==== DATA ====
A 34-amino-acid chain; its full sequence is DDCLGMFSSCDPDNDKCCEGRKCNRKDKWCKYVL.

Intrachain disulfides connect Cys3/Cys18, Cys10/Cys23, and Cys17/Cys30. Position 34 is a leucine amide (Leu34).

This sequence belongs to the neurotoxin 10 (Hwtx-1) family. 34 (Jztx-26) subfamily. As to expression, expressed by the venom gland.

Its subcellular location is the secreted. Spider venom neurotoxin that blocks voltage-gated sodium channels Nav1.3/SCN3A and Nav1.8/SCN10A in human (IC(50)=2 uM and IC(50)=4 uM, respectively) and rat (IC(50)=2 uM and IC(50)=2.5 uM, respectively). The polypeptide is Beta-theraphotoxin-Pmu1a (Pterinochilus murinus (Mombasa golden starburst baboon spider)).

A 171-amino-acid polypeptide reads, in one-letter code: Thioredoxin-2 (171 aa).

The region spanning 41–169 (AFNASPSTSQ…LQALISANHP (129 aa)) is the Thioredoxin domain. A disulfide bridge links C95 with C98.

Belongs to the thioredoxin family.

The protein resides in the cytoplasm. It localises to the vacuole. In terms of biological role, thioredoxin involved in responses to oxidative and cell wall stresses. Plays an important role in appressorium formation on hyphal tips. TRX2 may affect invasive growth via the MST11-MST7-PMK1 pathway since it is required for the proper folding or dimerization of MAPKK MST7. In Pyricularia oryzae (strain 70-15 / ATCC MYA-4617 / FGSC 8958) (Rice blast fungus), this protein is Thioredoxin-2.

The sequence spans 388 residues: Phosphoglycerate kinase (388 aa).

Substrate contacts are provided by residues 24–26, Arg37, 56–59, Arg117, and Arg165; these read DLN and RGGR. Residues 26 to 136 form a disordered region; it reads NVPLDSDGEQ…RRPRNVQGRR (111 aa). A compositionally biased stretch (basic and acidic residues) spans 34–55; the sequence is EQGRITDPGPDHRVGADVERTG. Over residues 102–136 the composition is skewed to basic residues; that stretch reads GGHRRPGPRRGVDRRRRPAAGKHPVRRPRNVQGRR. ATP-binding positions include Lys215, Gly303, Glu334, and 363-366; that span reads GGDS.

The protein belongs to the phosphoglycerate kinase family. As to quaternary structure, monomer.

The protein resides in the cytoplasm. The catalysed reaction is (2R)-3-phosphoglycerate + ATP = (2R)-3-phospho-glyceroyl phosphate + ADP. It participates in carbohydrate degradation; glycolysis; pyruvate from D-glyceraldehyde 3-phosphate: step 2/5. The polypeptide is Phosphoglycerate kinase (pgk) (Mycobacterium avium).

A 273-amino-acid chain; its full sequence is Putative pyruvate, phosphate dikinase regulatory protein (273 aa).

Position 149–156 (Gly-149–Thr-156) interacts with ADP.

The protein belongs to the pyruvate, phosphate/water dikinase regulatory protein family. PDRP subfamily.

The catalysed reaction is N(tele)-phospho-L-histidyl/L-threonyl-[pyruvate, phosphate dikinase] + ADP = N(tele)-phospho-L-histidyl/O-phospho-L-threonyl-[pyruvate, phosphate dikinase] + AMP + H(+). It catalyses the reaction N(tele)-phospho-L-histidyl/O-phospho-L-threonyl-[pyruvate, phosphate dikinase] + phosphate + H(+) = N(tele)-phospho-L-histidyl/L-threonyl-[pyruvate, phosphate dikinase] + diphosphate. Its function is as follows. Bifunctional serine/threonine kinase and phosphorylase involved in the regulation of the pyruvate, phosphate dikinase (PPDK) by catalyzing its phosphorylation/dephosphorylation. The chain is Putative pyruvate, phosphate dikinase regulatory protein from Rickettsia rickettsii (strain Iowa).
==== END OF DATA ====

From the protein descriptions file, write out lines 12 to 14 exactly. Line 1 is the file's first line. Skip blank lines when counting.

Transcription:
The protein resides in the cytoplasm. The catalysed reaction is (2R)-3-phosphoglycerate + ATP = (2R)-3-phospho-glyceroyl phosphate + ADP. It participates in carbohydrate degradation; glycolysis; pyruvate from D-glyceraldehyde 3-phosphate: step 2/5. The polypeptide is Phosphoglycerate kinase (pgk) (Mycobacterium avium).

A 273-amino-acid chain; its full sequence is Putative pyruvate, phosphate dikinase regulatory protein (273 aa).

Position 149–156 (Gly-149–Thr-156) interacts with ADP.